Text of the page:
Oddleif:The contract is only one album, but with options. We have five options, so in total we may have to make six albums for them. As long as everything goes as it has gone now, really well, where we are totally happy with the record company, that is not something that we would want to change.

About the lyrics … you are writing the lyrics. Do you believe in those conspiracy theories that are spread on the internet like man was never on the moon, and such?

Oddleif: Actually, I don’t. But, the lyrics are inspired by a lot that is going on in the world, especially the way the media works where what people see on the news is what people believe. Everything we see goes through several layers of filtering and blocking out what they don’t want the people to see. And that is a conspiracy in some way.

Do you think that this information filtering is done purposely?

Oddleif: Yes, sure.

But, with the information available on the internet today, is there any possibility of holding back information?

Oddleif: You can’t believe anything on the internet, ’cause you don’t know who is putting it out there. The internet isn’t a reliable source, so it is pretty difficult to tell what is the truth. I think many people just forget to believe in themselves and what they are supposed to do in this world.

Are you still following the contemporary Metal scene? What are the last two albums you bought?

Oddleif: I bought the new Maiden album. I was a little bit disappointed with that one … and I bought the new Blind Guardian album too.

Erik: For me it was In Flames and Sepultura.

Tor: I bought the latest Pain album and Chimaira. I like the aggression.

Oddleif: I can understand why he likes it, ’cause he is the drummer, and the American way of Heavy Metal has a really punchy, aggressive style, and it is groovy at the same time.

You can’t live from your music today, you have to have day jobs. What day job do you have?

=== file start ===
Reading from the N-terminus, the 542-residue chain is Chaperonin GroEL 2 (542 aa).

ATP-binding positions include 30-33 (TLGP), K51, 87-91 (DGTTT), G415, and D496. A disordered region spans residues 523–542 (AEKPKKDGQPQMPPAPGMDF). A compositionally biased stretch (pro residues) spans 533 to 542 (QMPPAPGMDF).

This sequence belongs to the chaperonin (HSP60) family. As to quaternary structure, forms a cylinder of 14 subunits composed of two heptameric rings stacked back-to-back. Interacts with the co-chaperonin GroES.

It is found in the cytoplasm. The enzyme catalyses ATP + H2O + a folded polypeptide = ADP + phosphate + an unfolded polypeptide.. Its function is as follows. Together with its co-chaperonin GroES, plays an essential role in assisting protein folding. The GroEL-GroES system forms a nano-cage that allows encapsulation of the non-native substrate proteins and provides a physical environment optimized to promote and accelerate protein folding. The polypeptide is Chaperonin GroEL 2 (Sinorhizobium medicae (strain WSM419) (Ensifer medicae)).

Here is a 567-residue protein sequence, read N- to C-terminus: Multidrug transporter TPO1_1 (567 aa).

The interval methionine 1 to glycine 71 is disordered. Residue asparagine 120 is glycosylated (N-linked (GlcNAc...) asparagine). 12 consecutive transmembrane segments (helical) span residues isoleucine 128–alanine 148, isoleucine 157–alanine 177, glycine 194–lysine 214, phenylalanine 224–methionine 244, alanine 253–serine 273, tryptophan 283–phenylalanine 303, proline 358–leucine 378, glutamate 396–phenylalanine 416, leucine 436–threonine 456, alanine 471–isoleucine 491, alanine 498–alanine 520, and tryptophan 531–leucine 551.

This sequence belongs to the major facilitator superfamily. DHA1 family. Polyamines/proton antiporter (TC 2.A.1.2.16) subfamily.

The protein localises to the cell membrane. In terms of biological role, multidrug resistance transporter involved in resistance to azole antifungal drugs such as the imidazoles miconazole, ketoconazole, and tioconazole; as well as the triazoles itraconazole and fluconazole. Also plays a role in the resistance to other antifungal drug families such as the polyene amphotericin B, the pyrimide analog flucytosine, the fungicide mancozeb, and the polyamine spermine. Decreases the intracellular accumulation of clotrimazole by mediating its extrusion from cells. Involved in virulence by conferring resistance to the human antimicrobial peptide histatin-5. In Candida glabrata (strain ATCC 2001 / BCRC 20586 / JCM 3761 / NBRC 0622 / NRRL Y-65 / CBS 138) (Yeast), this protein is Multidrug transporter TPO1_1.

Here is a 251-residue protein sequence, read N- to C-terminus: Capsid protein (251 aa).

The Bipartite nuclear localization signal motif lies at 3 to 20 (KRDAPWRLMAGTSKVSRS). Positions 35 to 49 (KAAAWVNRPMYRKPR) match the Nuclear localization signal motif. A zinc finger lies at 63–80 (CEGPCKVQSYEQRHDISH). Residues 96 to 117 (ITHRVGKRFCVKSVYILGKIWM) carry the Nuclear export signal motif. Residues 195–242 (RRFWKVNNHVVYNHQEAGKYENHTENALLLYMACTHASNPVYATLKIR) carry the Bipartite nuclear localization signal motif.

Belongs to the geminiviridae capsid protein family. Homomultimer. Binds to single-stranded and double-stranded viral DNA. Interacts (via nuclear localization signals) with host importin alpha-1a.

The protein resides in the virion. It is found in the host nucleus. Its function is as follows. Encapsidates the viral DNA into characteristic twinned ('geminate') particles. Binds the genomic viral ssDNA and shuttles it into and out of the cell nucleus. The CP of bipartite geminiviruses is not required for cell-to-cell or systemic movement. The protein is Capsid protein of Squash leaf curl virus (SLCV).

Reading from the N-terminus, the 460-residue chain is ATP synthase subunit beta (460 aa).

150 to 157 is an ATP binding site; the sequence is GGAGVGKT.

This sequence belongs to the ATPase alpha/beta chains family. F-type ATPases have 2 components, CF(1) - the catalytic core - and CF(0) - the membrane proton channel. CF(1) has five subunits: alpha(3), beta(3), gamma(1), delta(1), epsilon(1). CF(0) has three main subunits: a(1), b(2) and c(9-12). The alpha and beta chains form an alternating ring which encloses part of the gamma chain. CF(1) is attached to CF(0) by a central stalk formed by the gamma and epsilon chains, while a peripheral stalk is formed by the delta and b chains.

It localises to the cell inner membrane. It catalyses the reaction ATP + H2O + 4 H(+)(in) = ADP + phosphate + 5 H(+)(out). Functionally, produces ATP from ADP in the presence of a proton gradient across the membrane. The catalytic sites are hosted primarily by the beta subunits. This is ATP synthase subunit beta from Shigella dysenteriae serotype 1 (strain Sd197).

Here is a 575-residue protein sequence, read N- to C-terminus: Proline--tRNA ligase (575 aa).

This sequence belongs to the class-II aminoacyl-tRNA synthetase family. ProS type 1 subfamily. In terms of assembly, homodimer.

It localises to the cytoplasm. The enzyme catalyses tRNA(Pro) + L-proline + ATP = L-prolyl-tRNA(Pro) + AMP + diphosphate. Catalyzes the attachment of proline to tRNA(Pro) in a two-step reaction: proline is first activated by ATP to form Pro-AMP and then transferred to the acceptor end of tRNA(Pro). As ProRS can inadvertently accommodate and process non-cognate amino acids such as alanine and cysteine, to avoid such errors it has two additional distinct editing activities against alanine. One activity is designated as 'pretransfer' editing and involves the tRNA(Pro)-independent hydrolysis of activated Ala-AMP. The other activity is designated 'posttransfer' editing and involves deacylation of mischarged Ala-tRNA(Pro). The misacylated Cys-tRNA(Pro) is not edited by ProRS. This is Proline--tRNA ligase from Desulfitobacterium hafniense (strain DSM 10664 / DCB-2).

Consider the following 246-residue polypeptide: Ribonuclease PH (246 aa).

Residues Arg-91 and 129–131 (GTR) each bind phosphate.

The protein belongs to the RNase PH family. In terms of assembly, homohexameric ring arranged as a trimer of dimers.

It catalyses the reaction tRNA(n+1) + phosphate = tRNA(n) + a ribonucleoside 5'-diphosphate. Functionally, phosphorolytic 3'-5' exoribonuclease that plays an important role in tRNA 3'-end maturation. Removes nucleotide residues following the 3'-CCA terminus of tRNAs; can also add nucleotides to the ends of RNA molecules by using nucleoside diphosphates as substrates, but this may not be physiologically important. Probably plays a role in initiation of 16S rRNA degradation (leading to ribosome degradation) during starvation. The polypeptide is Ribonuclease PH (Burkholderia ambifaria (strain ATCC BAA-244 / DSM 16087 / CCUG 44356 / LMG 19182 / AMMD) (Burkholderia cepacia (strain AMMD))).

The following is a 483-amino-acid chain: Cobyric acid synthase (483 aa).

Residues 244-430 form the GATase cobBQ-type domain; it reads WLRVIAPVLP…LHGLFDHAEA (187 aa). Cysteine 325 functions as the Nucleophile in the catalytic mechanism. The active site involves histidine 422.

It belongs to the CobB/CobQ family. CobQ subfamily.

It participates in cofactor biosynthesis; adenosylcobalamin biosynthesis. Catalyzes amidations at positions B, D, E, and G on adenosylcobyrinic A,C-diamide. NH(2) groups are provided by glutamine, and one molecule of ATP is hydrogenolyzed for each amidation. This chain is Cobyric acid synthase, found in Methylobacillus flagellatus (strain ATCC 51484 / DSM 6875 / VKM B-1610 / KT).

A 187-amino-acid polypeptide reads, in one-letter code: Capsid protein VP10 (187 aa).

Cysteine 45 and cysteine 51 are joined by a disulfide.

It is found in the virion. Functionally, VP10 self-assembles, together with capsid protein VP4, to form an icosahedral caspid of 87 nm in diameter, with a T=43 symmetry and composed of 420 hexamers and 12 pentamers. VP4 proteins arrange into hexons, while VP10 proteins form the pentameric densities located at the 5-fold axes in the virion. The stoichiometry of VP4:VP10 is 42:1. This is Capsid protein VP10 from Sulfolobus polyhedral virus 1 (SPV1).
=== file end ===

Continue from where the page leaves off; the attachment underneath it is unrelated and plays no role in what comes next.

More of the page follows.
Oddleif: I have a small graphic design company, so I can take time off or work. I make catalogues, brochures, magazines, advertisements. I also made the layout for our albums.

Norway seems to have a political peculiarity … at least half of the members of the Council of State have to be members of the Church Of Norway.

Oddleif: When you are born in Norway, you are born into the Church of Norway, there is no choice whatsoever. When you get older you can say that this is not for you and you don’t want to be a member, but nobody actually bothers to do that because it is such a paper mess. It is really strange, but that goes way back into the age when Christianity came to Norway, and when you did not believe, you were killed, and that is how it actually worked in the beginning, and it is still hanging in the system.

Are you Christians?

Oddleif: No. But there is nothing we can do about it. I think Norway is becoming like every other country, where religions are mixed up. Personally, I believe that religion is the root of all evil, and that is also one of our songs, “Fooled By The Serpent,” which is about where all this evil comes from. If you see what is going on in the world today, all is rooted in religion. People have to believe in themselves, and not what people tell them to believe in.



  • Frank Jaeger

    Frank was a reviewer here at Metal Express Radio, based out of Bavaria, Germany. He has worked in the games industry for more than 20 years, now on the manufacturing side, before on the publishing end. Before this, he edited and handled the layout for a city mag in northern Germany ... maybe that is why he love being part of anything published. Frank got hooked on Metal at the age of 14 when a friend introduced him to AC/DC. They were listening to The Beatles, Madness, and The Police, and he decided they should move on. Well, they did, Back in Black became Frank's first Metal album, and since Germany is reasonably close to England, they had some small New Waves Of British Heavy Metal washing up on their shores: Tygers Of Pan Tang, Samson, Gillan, Iron Maiden, Saxon, Sweet Savage, Diamond Head, etc. If he had to pick his favorite styles, Prog and Power Metal would be at the top of the list.